Live data map for the Bike Share Toronto bikeshare system in Toronto, Canada. Click map for interactive version. BIXI is slated to launch in Toronto on May 3 with 1, bikes spread out over 80 stations. While we’re all for. About Bixi: Bixi is a public bicycle rental system that originated in Montreal. It is based on the popular “Velib” bicycle rental system in Paris, France.
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Currently, Toronto Bikeshare consists of a network of approximately 1, bikes and 4, active users, though the system has been plagued by difficulties since its inception in Initially operated by Bixj Bixi service, the system was taken over by Toronto’s Parking Authority after Bixi filed for bankruptcy in Bixi’s financial problems, together with the program’s limited success in Toronto, has curtailed the program’s expansion, leaving the network relatively unchanged since its launch, maap undersized in relation to many other cities.
Compared to Montreal’s 5, bikes and stationsfor example, Toronto’s system of 1, bikes and 80 stations is underdeveloped, especially when our city’s far larger population is taken into account.
Hamilton’s Bikeshare Success Provides Lessons for Toronto | Urban Toronto
In this regard, the system’s forthcoming expansion is especially welcome, given that any bike share system requires reasonably comprehensive coverage in order to become a viable option for commuters. Interactive map of Toronto’s Bike Share network, image courtesy of bikesharetoronto. While an expansion of the system will almost certainly provide crucial benefits, the comparatively small size of Toronto’s network is not the only hurdle that it faces.
Compared to many other cities, Toronto’s bike-sharing infrastructure and technology is relatively inefficient and expensive for both the city and the user, notwithstanding the number of bicycles and stations.
Yet, to find an example of a more successful and popular system, we need not stoke our ‘second-city’ envy by looking to New York or Paris for inspiration. A surprisingly efficient and successful system can be found in a smaller city in our own region; Hamilton, Ontario. Though Hamilton’s SoBi system only launched a few months ago March 20thit already boasts more users 5, active as of early than Toronto’s system, thanks in large part to its greater convenience and ease of use, together with lower maintenance costs, which pass savings along to the consumer.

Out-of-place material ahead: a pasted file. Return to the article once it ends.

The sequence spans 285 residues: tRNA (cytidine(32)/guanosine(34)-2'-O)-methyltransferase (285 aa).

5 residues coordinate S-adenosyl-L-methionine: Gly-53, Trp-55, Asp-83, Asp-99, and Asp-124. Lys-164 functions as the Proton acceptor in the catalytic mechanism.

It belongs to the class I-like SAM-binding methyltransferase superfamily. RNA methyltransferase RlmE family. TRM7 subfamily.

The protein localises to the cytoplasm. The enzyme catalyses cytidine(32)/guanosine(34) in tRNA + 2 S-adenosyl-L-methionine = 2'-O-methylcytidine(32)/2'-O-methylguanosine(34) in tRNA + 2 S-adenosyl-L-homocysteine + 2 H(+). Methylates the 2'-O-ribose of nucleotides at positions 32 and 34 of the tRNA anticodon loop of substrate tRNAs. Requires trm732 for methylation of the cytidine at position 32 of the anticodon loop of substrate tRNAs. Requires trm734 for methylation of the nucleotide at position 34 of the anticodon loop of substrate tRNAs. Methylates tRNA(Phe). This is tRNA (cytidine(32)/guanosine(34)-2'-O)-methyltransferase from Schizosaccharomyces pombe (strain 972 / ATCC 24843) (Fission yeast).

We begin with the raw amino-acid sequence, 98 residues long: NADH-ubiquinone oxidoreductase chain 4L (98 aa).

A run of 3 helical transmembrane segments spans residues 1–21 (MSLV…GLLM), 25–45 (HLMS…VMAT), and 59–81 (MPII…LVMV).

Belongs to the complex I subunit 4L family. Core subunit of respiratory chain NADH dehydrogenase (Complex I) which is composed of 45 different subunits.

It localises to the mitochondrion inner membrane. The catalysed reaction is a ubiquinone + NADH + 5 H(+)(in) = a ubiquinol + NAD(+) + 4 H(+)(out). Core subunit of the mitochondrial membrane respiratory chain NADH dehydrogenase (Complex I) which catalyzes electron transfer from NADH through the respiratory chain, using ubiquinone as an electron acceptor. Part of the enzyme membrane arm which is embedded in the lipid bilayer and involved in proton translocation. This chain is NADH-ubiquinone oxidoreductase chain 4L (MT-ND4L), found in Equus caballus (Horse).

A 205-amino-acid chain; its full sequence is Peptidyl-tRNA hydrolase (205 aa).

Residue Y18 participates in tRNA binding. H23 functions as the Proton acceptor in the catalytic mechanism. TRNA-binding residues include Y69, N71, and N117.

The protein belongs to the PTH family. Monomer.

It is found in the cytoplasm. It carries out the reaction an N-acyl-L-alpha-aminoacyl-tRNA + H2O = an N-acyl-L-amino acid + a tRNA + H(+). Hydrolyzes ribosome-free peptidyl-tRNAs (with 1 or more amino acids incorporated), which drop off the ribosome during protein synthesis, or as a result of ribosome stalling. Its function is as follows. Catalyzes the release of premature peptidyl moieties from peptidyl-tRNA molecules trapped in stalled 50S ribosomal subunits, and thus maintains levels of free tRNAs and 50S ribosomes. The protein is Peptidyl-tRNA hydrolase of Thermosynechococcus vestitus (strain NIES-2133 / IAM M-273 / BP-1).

While Toronto’s system features low-tech bicycles and high-tech parking stations, each of Hamilton’s city bikes has its own GPS tracker and payment interface, meaning that using a bike does not involve paying at a central terminal.
Bike Share Map: Toronto
This seemingly small difference has several important benefits. Firstly, the ” unlock code ” sent to a user’s phone allows for a bike to be quickly rented, avoiding potential lineups at a separate terminal.
Secondly, since each bike features its own GPS system and payment interface, the bicycles can be dropped off and picked up anywhere in the city centre, not just SoBi stations.
This means that parked bikes can be found scattered throughout the city, with the GPS directing each user to the vehicle nearest to them. The location of bikes naturally gravitates to where demand is greatest, while the inbuilt GPS system forms an effective theft-protection measure.
An interactive map of Hamilton’s bike-sharing system, image courtesy of SoBi Hamilton. Though Hamilton’s SoBi system consists of only bikes, compared to Toronto’s 1, the ability to park bikes anywhere makes them more attractive to users, who don’t have to worry about finding a station which there are more of than in Toronto next to every destination.
Likewise, parking anywhere —together with the higher volume of stations —allows the relatively small number of bikes to cover a large area.
Though the two cities are very different in size and transit needs, the success of Hamilton’s SoBi system provides an interesting basis of comparison for Toronto. Standing on the precipice of a major expansion, Toronto Bike Share is set to provide expanded and more comprehensive service to Torontonians.
Yet, beyond the laudable investments in expanded infrastructure, some of the structural advantages of Hamilton’s system provide a possible blueprint for future evolution.
What’s your take on the systems? You can always leave a comment in the space below. Rendering of a Hamilton SoBi station, image courtesy of SoBi Hamilton Though Hamilton’s SoBi system only launched a few months ago March 20thit already boasts more users 5, active as of early than Toronto’s system, thanks in large part to its greater convenience and ease of use, together with lower maintenance costs, which pass savings along to the consumer.
An interactive map of Hamilton’s bike-sharing system, image courtesy of SoBi Hamilton Though Hamilton’s SoBi system consists of only bikes, compared to Toronto’s 1, the ability to park bikes anywhere makes them more attractive to users, who don’t have to worry about finding amp station which there are more of than in Toronto next to every destination. View the discussion thread.
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Toronto Bixi Bike Locations